The mystery is over. Partly.
US Lottery officials have announced that a South Carolina resident had stepped forward to claim the $US1.5 billion ($A2.1 billion) Mega Millions jackpot from last October — the largest jackpot payout to a single winner in US history — but elected to remain anonymous, reports the New York Post.
A lottery commission statement said the person submitting the claim for what was the second-largest lottery in US history had chosen the cash option, a one-time payment of nearly $US878,000,000 ($A1.2 billion).
The biggest jackpot in US history — a $US1.585 billion ($A2.2 billion) Powerball prize won on January 13, 2016 — was split among buyers in three states. That jackpot also had some mystery as the California winners didn’t come forward until about six months later.
“We are delighted that the winner is a South Carolinian and has come forward to claim this remarkable prize,” said Hogan Brown, the commission’s executive director. “We respect the winner’s decision to remain anonymous, and we will honour the winner’s wishes.”
The commission said the winner “marvels at how every decision made that day brought the winner to the store, at that very moment” to buy the winning ticket. The winner allowed a fellow customer to make a Mega Millions lottery ticket purchase in front of them while in line at the store, the commission said.
“A simple act of kindness led to an amazing outcome,” the statement said.
South Carolina is one of a handful of states where winners can remain anonymous — a choice that winners often make to protect themselves from being targeted by criminals or unscrupulous people seeking money.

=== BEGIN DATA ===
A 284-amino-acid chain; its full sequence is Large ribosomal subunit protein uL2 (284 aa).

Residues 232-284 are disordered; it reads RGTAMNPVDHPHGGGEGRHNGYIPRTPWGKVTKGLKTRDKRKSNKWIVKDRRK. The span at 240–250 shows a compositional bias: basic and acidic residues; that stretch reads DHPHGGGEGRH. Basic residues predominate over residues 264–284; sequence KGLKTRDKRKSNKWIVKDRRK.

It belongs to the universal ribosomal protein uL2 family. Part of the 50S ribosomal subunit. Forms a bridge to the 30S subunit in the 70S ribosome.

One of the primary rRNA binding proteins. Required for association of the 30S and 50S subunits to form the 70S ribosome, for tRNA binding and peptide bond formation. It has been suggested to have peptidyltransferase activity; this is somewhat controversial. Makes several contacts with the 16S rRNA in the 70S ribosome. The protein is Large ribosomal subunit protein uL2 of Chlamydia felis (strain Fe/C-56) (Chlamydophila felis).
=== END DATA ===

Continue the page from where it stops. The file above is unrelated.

The winning ticket was sold between October 20 and October 23 of last year at the KC Mart convenience store in Simpsonville, a suburb of the South Carolina city of Greenville.
“It’s exciting. Good for me, good for him, her, whoever it is,” said Chirag Patel, owner of the convenience store. That’s because Mr Patel gets a $US50,000 ($A70,000) payment for selling the winning ticket — something he wouldn’t have gotten if the prize went unclaimed.
Mr Patel said he’ll use the money to pay for renovations to the store in Simpsonville as well as some of the six other convenience stores he owns. When asked why he thinks the winner took so long to come forward, Mr Patel said: “That’s a lot of money to manage.”
For months, South Carolina residents had speculated on why the winner hadn’t stepped forward.
This story was originally published in the New York Post and is reprinted with permission.